Review – “Migraine and Other Headaches” by William B. Young, MD, and Stephen D. Silberstein, MD Ranking 5 stars out of 5 We often discuss the need for and benefits of headache and Migraine sufferers educating ourselves and becoming active participants in our health care. This book both reflects that philosophy and provides us with a great educational resource. Definitely a must-have book, "Migraine and Other Headaches" was written by Dr. William B. Young and Dr. Stephen D. Silberstein, both noted experts in the treatment of headache disorders and Migraine . I asked Dr. Young why he wanted to write this book: "The book is important to me for several reasons. The public in general and headache sufferers in particular deserve an accurate, up to date exposure to headache and treatment. There are a lot of myths about headache still floating around that need to be debunked. Many issues I find important in headache have not been addressed in r...
June 7 - 13 is National Headache Awareness Week (NHAW) this year. A host of educational events and programs are happening around the country throughout National Headache Awareness Week, which is sponsored by the National Headache Foundation (NHF). NHAW is meant to educate people about headache and Migraine causes, impact and help. Each year, 90% of all men and 95% of all women have at least one headache or Migraine. Despite many people having frequent and sometimes severe headaches and Migraines that affect their family, social and work life, most do not actively seek relief from their condition . Experts say the complacency is puzzling because relief is available, but begins with an understanding that headaches and Migraines are very personal. Four simple strategies can get sufferers on the right course to relief: • Realize that headaches matter, and take your headaches seriously; • Learn all you can – be a student of your own headaches;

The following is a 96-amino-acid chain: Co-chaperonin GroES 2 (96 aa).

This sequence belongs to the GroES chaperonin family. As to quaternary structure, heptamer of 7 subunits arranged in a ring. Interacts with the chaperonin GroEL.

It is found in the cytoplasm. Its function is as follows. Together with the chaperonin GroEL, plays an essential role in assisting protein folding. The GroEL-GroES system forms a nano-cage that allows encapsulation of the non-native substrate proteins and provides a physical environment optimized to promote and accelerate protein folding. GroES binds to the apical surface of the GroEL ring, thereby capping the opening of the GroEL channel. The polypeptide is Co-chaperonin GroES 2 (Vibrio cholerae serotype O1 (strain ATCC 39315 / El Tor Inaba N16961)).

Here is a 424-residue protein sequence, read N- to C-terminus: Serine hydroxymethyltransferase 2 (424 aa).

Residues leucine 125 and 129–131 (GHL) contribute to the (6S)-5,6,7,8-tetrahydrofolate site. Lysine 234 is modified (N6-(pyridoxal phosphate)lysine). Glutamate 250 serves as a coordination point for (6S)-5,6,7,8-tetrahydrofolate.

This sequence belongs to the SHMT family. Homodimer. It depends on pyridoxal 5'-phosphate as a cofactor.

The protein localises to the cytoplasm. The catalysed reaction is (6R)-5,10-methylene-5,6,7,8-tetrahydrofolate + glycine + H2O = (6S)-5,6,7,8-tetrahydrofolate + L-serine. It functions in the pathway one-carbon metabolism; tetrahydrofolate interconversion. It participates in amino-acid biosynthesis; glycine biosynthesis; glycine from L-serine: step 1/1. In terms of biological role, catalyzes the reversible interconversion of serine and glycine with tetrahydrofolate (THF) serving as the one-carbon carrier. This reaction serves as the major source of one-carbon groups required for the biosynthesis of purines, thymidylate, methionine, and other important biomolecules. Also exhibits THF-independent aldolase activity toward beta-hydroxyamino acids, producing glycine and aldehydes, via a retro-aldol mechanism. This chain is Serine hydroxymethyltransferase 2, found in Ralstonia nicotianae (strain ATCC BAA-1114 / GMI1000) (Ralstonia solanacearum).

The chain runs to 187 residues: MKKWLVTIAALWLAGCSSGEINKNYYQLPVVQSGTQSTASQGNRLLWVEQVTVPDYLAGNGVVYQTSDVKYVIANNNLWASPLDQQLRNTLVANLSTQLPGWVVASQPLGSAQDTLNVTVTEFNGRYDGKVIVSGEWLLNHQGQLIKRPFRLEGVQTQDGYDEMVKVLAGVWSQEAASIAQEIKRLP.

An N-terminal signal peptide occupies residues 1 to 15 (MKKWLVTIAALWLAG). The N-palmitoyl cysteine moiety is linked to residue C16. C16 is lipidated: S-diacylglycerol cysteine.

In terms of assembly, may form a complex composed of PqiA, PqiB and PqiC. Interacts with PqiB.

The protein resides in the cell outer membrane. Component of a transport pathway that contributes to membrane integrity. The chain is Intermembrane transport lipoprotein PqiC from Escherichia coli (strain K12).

I experiences moderate headaches accompanied by many of the symptoms typical of classic migraines. Even after the headache passes, the other symptoms remain. I am sensitive to noise, become pale, nauseous, and suddenly fatigued, All I want to do is go home and lay down. After resting, not sleeping, I feel somewhat better, but not particularly hungry or wanting to do much. I usually feel better the next morning.
Is this a type of migraine? Pam.
The symptoms you describe experiencing after the headache passes could be symptoms of the fourth potential phase of a Migraine attack, the prodrome. You can read more about the phases of a Migraine attack in Anatomy of a Migraine .
We can't tell if you're having Migraines. That question can only be answered by a doctor who can review your medical history and family medical history, discuss your symptoms with you, and perform a...
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